TIP OF THE WEEK


September 22, 2019

Plaintive Voice

When you prep a presentation, carefully consider your audience, their concerns and perspective.
September 15, 2019

Sing Out Sara

We see far too many professionals constrained by expectations of how they should comport themselves. They hold themselves back or hew to their industry's starchy view of professional demeanor. But if you elect to live in this safe zone, don't expect to advance as quickly as you might if you choose your own path.
September 8, 2019

You Don’t Say

Meaningless phrases abound in business presentations. These phrases are filler, or serve as an announcement. They do not reflect well on the speaker and are unnecessary, but old habits are hard to break. Unfortunately, they also waste the listeners' time and test their patience.
September 1, 2019

Gift of Grace

Charismatic leaders and great orators have also mastered storytelling*. Make your story evoke emotion and audiences drop their guard of cynicism.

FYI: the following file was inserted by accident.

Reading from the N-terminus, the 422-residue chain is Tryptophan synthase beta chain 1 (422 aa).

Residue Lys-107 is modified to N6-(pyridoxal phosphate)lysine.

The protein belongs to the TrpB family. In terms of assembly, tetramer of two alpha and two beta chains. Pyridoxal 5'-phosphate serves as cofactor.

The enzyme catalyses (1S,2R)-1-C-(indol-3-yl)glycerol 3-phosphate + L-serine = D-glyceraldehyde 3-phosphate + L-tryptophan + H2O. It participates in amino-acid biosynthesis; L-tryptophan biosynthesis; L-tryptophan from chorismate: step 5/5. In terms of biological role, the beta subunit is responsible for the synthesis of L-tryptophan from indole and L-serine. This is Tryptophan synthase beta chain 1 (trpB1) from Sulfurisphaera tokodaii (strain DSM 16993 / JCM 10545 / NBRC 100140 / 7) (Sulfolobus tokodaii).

August 26, 2019

Indian Market

Rather than being complacent, introduce new creative elements into your speaking. It will take time and attention, but the rewards are worth it. The artists who combined skill and talent with a unique vision were standouts. You can too.
August 18, 2019

Pull The Trigger

When formulating your next open, first consider the message you would like to convey. Then connect a current event to your topic. Or, describe a setback and what you learned from it. Or, use a sport you played and how one event or coaching made a difference.
August 11, 2019

Compression

When constructing your next presentation, edit your content until you've reached the most elegant, clear form. Discard useless words like "help." Specifically describe what you did for the client. Eliminate data overload and focus on what the client wants to hear that will serve them best.
August 4, 2019

Psychological Gesture

One should never be self-conscious, or the habit becomes ingrained. Instead, be present and self-aware.
July 28, 2019

You’re Not Bragging

To establish ownership of the material, we prompt clients to use "I" at least once in their business examples. The "I" displays their insight, as well as their investment or skin in the game.
July 21, 2019

Love ‘Em and Lose ‘Em

Unless absolutely necessary, don’t use props. Your words can describe any physical object.